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Being dumped by text was heartbreaking, but I can see why people do it

Could a text actually be the most humane way to break up with someone? Christine Allen considers the possibility.

Christine Allen Sports convert and IT engineer

MY PHONE VIBRATED on the bedside locker. Picking it up, I saw her name, and sobered up immediately. ”There’s nothing to talk about,” her text read. “It’s over.”

That abrupt message was sent by my now ex, after three days of radio silence.

Her lack of communication had begun without warning, and upon reading that message, it became clear that her sudden refusal to communicate was her way of ending our relationship.

To say it hurt would be an understatement. It was, in my view, the coward’s way out. For months after the break-up, I continued to wonder why she left, what I could have done wrong and whether there was someone else.

To use that awful American phrase, I longed for closure.

Looking for answers

Back to the present day and I’m reading online that former One Direction star Zayn Malik has dumped his fiancée, Little Mix’s Perrie Edwards, via text.

With this, the anger, the unanswered questions and the endless replaying of Kelly Clarkson’s Stronger on my MP3 player (choon!) all come flooding back.

And so, as I read the details of their break-up, I fully empathise with what Perrie must be going through. I also can’t help but wonder how Malik could believe that a text message was an appropriate way in which to end a three-year relationship.

And so I decide, ironically perhaps, to look to technology for my answer – Facebook to be exact.

The responses I get to the question I post on my profile are interesting, to say the least.

While many who comment admit they’d be too cowardly to break up with someone in person, others go a step further and claim that breaking up with their partner online gave the dumpee “more control’” over the situation.

“Rather than having to put on a brave face, or losing the head, a text gives the person being broken up with the time to collect themselves and decide how they want respond,” says Sarah, who says she’d in fact prefer to be broken up with online.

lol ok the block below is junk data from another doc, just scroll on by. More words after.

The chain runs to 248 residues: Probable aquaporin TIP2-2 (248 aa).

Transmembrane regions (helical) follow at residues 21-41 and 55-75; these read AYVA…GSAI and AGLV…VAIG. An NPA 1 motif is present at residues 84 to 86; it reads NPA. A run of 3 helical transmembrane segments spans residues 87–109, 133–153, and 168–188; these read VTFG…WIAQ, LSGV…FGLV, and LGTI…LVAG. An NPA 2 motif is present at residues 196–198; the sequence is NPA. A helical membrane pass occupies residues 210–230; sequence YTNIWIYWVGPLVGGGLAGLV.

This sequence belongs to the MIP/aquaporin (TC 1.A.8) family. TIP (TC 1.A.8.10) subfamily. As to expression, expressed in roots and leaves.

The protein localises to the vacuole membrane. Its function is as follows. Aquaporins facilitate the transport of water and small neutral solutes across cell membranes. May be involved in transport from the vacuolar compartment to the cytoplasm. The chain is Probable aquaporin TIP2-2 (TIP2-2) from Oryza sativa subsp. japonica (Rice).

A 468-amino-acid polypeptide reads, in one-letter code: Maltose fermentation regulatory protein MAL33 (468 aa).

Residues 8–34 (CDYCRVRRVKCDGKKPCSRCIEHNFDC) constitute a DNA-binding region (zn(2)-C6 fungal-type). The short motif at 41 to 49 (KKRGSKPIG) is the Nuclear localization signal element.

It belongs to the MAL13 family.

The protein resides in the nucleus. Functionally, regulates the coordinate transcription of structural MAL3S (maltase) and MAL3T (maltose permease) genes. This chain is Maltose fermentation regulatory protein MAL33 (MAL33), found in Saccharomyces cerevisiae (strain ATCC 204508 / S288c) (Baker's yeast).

Despite my initial belief that a break-up should always be carried out face-to-face, her logic makes me pause for thought.

After all, isn’t listening to the reasons why your partner wants to leave you a little excruciating, not to mention humiliating, if you find yourself crying a river? Is being dumped by text in fact a caring gesture on your ex’s behalf?

Brit Awards 2015 - Arrivals - London Perrie Edwards and Zayn Malik Source: Dominic Lipinski/PA Wire

Making things less awkward

Speaking of tears, should someone be vilified for wanting to avoid the drama that an in person break-up inevitably brings? And is a dumpee’s demand for a face-to-face explanation really going to heal the heartache?

Looking at break-ups from another viewpoint, can something that’s so often fraught with mixed emotions and indecisiveness really be controlled? Isn’t a break-up too fluid a process? Can’t break-ups just, well, happen?

“I accidentally broke up with someone through text,” another Facebook friend weighs in. “I sent the cliché ‘we need to talk message’ and he replied ‘are you breaking up with me?’ In a panic I replied ‘yeah’ and we haven’t spoken since.”

According to a study conducted by US money saving brand VoucherCloud, more than half (56%) of those who went through a break up in 2013, ended their relationship digitally – whether over text message, social media or email.

The majority (55%) who ended their relationship via text message explained that it made the process “less awkward”, while more than half (58%) of those who broke up over email claimed that they had chosen the method as it allowed them to “fully explain their reasons”.

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Tellingly, however, when asked if they themselves would be annoyed if dumped over text or email,  73% answered in the affirmative, saying it’d be “too impersonal”.

Lack of respect

While there were no warning signs that my relationship was on the rocks, reports that Malik had cheated on Edwards in the months leading up to his now infamous break-up text were rife.

With this in mind, when there are red flags such as bad behaviour before a break-up, are those of us who stay in the relationship partly to blame for our partners’ lack of respect in dumping us?

Whether you think the length of a relationship should dictate the manner in which a person is broken up with, or feel that a faceless break-up is inexcusable no matter the circumstance, breaking up is never easy – for either party.

Sure, there will be partners who have zero empathy and feel no guilt before pressing that send button, but is such a heartless individual really the type of person that you want to be in a relationship with in any event?

It is a fact of life that all good (and sometimes not so good) things come to an end, and our relationships are no exception.

Perhaps the best thing that we can do in order to avoid being dumped unpleasantly and unexpectedly is to monitor the health of our relationship through effective communication and find the strength to walk away if we are unhappy – before our other half beats us to it on Facebook chat.

Christine Allen is 27 and has just completed a three-year IT course at DCU. Her writing has been published by Gay Community News and DIVA magazine.  You can follow her on Twitter here

About the author:

Christine Allen  / Sports convert and IT engineer

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